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Music
Review
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Das Kapital – Lili Marlene

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Published May 4, 2007

As is often the case with artists, the worse they fare in their personal lives, the better they sound professionally. In 1984 singer Bubbi was at his nadir, having released two flops the same year and just about to start the first of his many trips to detox. The desperation is most audible on Svartur gítar, about having a conversation with the digital clock on your VCR in the middle of the night. Bubbi, Iceland’s first true rock star with all that that entails, sings about the press on 10.000 króna frétt and the trappings of fame on Leyndarmál frægðarinnar, but retains his political side on Bönnum verkföll and Launaþrællinn. Bubbi tends to work best with Mike Pollock at his side, who gets a solo spot on Fallen Angels, while Bubbi himself attempts Danish on the title track. The album barely lets up the aggression for the classic ballad Blindsker, and is probably the best rock album recorded (mostly) in Icelandic, besting even Bubbi’s own debut. VG


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What Kvöl’s new EP lacks in musicality is made up for in character. The Reykjavík-based post-punk band, which counts noted “Salvation Soldier” Þórir Georg as a member, released their hazy four-song debut this past July. The album is dark and New Wave in aesthetic, constituted by programmed 808-style drumbeats; groggy, doubled guitar lines; and indistinct lead vocals. The reverb is cavernous and plentiful, yet analogue in nature. The occasional synth pad makes an appearance, grounded by bass lines that sound as if they were played through a guitar into broken recording equipment. Each of the EP’s four songs bear meaningful

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From start to finish, Grúska Babúska’s wobbly, otherworldly self-titled debut is a pleasure to experience. There is something definitively narrative and theatrical about the ten-song collection, whose eclectic instrumentation includes flute, ukulele, guitar, synth, melodica, music box and a range of pitched percussion. The theatrical nature of the record derives from the constant starting, stopping, and resetting that punctuates each of the songs, resulting in a rare disturbing—yet captivating—listening experience. The arrangements are masterfully crafted, and chaotically layered without feeling crowded or pretentious. The record’s opening track, “Slagarinn,” begins with a minimal synth line, building in texture and dynamic with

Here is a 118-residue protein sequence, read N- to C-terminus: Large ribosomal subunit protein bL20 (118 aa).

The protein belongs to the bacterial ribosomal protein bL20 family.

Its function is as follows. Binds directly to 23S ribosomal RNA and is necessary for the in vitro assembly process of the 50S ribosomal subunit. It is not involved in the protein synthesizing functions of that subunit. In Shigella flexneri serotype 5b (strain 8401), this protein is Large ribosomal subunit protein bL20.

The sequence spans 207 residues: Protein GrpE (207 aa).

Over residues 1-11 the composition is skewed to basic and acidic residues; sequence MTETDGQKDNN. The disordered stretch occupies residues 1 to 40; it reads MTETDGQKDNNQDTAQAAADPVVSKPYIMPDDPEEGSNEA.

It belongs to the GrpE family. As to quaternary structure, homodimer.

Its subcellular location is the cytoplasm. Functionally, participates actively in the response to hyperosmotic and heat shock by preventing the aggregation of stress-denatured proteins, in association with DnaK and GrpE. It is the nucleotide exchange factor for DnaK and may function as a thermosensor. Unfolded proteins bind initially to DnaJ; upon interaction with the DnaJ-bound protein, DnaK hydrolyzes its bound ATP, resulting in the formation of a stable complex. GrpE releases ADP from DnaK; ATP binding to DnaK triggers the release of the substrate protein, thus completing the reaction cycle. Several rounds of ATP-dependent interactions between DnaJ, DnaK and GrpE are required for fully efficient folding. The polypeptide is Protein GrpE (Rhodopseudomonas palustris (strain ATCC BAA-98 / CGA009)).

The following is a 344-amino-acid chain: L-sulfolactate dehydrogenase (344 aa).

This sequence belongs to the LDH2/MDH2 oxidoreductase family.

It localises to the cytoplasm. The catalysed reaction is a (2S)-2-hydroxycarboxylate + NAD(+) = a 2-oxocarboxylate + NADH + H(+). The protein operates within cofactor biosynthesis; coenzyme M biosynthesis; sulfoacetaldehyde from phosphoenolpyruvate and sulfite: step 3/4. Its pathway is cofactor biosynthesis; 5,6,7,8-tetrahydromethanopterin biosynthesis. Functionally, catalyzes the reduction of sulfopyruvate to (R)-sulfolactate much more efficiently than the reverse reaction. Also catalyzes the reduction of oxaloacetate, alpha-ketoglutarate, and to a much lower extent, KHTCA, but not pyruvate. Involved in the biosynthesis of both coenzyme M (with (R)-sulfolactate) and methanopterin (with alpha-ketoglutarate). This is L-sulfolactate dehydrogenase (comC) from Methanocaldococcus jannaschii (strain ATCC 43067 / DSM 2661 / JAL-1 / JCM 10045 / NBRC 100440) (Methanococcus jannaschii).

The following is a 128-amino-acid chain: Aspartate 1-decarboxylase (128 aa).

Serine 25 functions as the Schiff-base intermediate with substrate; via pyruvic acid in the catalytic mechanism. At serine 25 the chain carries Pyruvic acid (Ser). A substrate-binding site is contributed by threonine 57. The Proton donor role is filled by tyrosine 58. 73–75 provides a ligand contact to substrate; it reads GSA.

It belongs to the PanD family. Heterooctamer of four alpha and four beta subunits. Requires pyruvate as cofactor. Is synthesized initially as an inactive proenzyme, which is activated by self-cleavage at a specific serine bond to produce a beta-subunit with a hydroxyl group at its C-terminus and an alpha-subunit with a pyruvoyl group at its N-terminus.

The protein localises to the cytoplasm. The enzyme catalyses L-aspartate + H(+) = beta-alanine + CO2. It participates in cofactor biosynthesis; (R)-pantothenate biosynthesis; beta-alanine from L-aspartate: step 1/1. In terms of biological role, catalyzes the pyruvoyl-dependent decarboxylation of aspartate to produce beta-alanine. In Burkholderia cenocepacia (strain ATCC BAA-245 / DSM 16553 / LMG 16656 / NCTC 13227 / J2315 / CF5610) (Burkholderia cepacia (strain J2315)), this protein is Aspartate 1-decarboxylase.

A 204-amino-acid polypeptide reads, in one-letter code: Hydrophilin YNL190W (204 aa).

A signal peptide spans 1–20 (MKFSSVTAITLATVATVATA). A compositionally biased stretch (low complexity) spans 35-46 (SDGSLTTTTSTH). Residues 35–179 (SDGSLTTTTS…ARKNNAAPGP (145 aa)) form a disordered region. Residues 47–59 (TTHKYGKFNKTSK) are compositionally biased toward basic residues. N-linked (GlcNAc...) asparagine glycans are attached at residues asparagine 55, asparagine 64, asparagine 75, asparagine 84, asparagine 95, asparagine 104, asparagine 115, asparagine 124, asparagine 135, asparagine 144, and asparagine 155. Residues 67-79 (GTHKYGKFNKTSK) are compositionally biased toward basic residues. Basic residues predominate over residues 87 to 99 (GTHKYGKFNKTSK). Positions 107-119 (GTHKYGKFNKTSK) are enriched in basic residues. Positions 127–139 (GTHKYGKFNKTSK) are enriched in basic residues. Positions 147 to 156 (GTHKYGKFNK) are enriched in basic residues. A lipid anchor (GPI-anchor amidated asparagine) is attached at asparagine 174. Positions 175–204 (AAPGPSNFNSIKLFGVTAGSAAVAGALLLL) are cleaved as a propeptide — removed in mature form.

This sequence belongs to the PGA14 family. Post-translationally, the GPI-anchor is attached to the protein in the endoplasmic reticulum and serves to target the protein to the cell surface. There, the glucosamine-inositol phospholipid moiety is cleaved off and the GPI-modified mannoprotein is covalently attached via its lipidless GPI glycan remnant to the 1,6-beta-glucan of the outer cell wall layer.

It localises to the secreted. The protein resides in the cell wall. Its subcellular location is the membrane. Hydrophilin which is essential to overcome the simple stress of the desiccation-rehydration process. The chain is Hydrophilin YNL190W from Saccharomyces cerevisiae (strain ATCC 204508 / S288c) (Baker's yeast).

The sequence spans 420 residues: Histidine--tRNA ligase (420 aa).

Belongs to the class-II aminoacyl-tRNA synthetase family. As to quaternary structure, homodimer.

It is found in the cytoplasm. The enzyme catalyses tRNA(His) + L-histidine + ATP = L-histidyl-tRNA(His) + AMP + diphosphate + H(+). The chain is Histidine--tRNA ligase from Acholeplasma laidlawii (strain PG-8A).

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BÖRN

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BÖRN’s self-titled début is what some of us have been desperately waiting for: an album that properly echoes the misery of living in Reykjavík. Unlike mediocre bands who sing their happy tunes in broken English—with heavy doses of repetitive claps and heys!—BÖRN manage to portray Reykjavík as it really is. It’s neither cute nor civilized; it is in fact a typical Icelandic podunk backwater town (“krummaskuð”) on steroids. Gray, wet and windy. This Reykjavík death punk band initially called themselves NORN (“WITCH”), and in 2011 released a self-titled cassette of some rather noteworthy tunes. When a local black metal band

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I found myself six tracks into Hugar’s self-titled instrumental debut before realizing that the first song had ended. This could mean one of two things: either the lack of lyrical stimulation reaching my brain sent me into an inert mental state, or the neo-classical duo, consisting of producer-instrumentalists Bergur Þórisson and Pétur Jónsson, has achieved the type of cohesion that we are so rarely afforded in today’s single-obsessed musical dominion. I choose the former. The band’s website explains that after “many years in all kinds of different bands,” the two of them started putting together demos in 2012 that eventually

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Japanese Super Shift’s ’47’ is an unexpectedly emotional album. The record, which marks the newest creation from producer-instrumentalist Stefnir Gunnarsson, offers a healthy mix of dance-y instrumentals and mature, lyrical songs, representing a multifaceted album that feels as though it could fuel an entire evening, from the first drink to the sombre walkhome. The lyrics are thoughtful and well-crafted, and a comforting break from what we have been trained to expect from contemporary electronic music. Stefnir’s production chops begin to warm up four tracks into the album with “Voxotronic,” a nearly four-minute epic of drum-and-bass-heavy lurching, reminiscent of something a

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With several albums under her belt, two No. 1 singles on the Icelandic music charts, and world touring with Gusgus as a teen, Hafdís Huld has a lot of previous musical experience to draw upon. She’s nearing her mid-thirties now, but has that certain Icelandic agelessness about her. Hafdís’s solo album `Home’ is a simple collection of original folk songs and lullaby-like tunes arranged and orchestrated by the singer’s partner, Alisdair Wright. The warmer, more densely arranged tracks on the album are the most effective and, with a reverberant piano, guitars and percussion, all very radio-friendly. A ukelele even makes

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